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Veer Europe reaches for new audiences with DIY imagery
Shortly after the bloom of social media, when a raw DIY aesthetic had begun to displace the traditional aspirational trends in fashion and advertising photography and when a new audience was making it clear that an authentic personality got you further than a slick execution, I was recruited to Berlin by Veer Europe to provide creative direction for a revolutionary new take on licensed imagery. I had been working in editorial fashion with a promising pool of young photographers who exemplified this approach. Now I saw an opportunity to bring them to a lucrative marketplace. At the time microstock and peer-to-peer sites were throwing the stock industry into a panic. Veer had decided to explore a new premium collection of commissioned photography crafted to emulate this peer-to-peer style, where spontaneity and a strong engagement with the subject took precedence over polished production value. My first challenge was to sell the idea internally: to demonstrate the trend, identify the markets, and illustrate the potential appeal.
An Undeniable Trend
I would be working with Veer CD, Jens de Gruyter. Our initial goal was to show proof of concept to the executive directors guarding production budgets. Once development funds were green-lighted we would proceed in building a new image collection by producing a series of prototypical photo shoots based on the idea. I took an apartment in Berlin and began gathering moodboard inspiration and putting together a defining brief. It was crucial to establish a foundation of clear criteria underlying the concept.
As a working title, we called the brand DIY. The success of DIY would depend upon distinctly balanced art-direction. To sell the project internally and prevent it from being misconstrued, we needed to create a brand-defining document that both exhibited these distinctions and demonstrated how they could be effectively put into play. We arrived at the idea of giving the charter a lo-fi, newsprint feel, inspired by strap-hanger standards like the Village Voice, to give emphasis to the street-level nature of the brand.
L to R: Michael Yang, Clayton Hauck, RJ Shaughnessy, Kristen Burns and Nikola Tamindzic
For the prototype presentation, we solicited existing imagery from a short-list of photographers whom I had worked with in editorial and who possess a special instinct for capturing personality as well as an eye for the moment. Among them, NYC’s Nikola Tamindzic, Chicago’s Clayton Hauck, from the LA scene, RJ Shaughnessy and Kristen Burns, as well as Michael Jang, Robert Yager and a number of others who possessed a demonstrated gift for capturing spontaneity while still retaining the core aspects of artful photography.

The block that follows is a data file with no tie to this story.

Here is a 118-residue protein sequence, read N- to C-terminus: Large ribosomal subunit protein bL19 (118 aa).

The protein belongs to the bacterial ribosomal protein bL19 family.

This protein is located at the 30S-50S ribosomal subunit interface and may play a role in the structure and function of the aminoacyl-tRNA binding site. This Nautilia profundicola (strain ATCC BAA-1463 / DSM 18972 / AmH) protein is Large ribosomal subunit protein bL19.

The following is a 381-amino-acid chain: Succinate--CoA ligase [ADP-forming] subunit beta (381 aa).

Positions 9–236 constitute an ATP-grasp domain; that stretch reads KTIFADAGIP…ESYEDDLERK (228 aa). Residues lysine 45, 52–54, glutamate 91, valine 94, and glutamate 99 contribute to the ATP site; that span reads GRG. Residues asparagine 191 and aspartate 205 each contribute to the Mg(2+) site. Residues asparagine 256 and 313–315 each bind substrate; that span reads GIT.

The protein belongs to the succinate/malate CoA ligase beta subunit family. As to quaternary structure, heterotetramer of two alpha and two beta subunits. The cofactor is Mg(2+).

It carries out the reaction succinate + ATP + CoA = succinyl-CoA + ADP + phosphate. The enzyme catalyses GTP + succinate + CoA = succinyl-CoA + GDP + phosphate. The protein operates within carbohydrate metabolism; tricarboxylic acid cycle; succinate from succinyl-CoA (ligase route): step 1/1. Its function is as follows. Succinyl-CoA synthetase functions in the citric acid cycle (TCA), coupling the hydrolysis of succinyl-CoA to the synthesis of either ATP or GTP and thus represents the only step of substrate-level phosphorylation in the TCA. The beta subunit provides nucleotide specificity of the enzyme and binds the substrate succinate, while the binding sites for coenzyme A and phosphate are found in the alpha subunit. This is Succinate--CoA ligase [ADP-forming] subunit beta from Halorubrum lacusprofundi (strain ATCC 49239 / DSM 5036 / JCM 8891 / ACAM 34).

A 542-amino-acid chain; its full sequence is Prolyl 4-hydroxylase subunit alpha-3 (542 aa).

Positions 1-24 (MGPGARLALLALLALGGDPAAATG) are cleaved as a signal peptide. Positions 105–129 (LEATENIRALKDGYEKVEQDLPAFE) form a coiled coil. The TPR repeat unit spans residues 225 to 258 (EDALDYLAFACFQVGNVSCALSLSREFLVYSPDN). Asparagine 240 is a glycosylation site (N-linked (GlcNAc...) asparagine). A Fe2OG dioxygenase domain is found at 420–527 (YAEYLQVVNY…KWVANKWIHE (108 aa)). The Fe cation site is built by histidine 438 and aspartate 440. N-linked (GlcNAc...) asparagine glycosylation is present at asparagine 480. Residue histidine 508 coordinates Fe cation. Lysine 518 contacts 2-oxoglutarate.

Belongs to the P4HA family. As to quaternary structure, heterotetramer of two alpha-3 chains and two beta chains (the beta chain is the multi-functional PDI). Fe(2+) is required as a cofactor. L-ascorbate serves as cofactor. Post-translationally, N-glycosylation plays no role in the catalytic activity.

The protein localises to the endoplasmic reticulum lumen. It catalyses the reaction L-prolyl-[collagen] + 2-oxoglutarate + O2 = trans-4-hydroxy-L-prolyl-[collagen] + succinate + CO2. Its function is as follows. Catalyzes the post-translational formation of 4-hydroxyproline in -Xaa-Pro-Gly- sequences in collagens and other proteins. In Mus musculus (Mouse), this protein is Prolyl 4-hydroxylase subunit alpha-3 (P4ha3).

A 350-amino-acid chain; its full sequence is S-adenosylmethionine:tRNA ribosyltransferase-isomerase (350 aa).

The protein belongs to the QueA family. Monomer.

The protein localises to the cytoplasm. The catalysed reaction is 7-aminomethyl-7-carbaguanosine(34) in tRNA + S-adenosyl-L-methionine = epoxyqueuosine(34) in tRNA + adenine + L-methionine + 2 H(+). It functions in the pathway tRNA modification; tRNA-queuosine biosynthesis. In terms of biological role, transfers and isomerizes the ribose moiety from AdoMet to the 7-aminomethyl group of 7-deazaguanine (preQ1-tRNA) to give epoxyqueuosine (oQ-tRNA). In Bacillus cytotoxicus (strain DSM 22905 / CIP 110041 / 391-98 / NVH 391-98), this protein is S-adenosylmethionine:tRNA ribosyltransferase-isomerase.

The collection would refer to a current revolution in photography: the blurring of the distinction between the photographer and the photographed—and between the industry and the audience. Still, DIY was conceived as an alternative approach to many of the same themes currently featured in the licensed photo industry. The new images would feel more familiar than idealistic. To show this, we focused on a few of the currently popular themes in the market. We portrayed them, however, through a markedly different lens.
Interspersed through the presentation are mock advertisements based on the DIY aesthetic. It was important to show the concept in the context of real-world market applications. I had a bit of fun with this, and, as it was strictly an internal presentation, a rare degree of freedom. For a nice couple of days I got to flex my copywriting skills. The results show the real potential of DIY.
It was also important to establish a precedent in the marketplace. We researched and referenced existing advertising campaigns throughout a variety of industries that currently embraced this raw aesthetic as a key element in their strategic executions. To give strategic credence to the trend, we also researched industry articles in the media where leading agency execs were endorsing this shift in the way marketing is presented. Of particular interest was the rather radical shift from tradition in luxury marketing.
In addition to the main image collection, we proposed creating a royalty-free brand extension we tentatively called DIY Elements. This would consist of random environmental images crafted from the DIY aesthetic that could be used to lend a sense of placement within an eclectic and creative young urban culture. DIY Elements would also perfectly complement the rights-managed collection.
Zeitgeist Image Solutions did a spot-on job in providing us with the combination of high quality offset printing and disposable, street-level feel we desired in the final piece. To package it for presentation—and further position it outside of the realm of the ordinary—we called upon local Berlin graffiti artist Matthias Gephart to create a stencil and individually spray paint each envelope. In this way, every copy took on a raw, imperfect, one-of-a-kind charm that is the essence of DIY.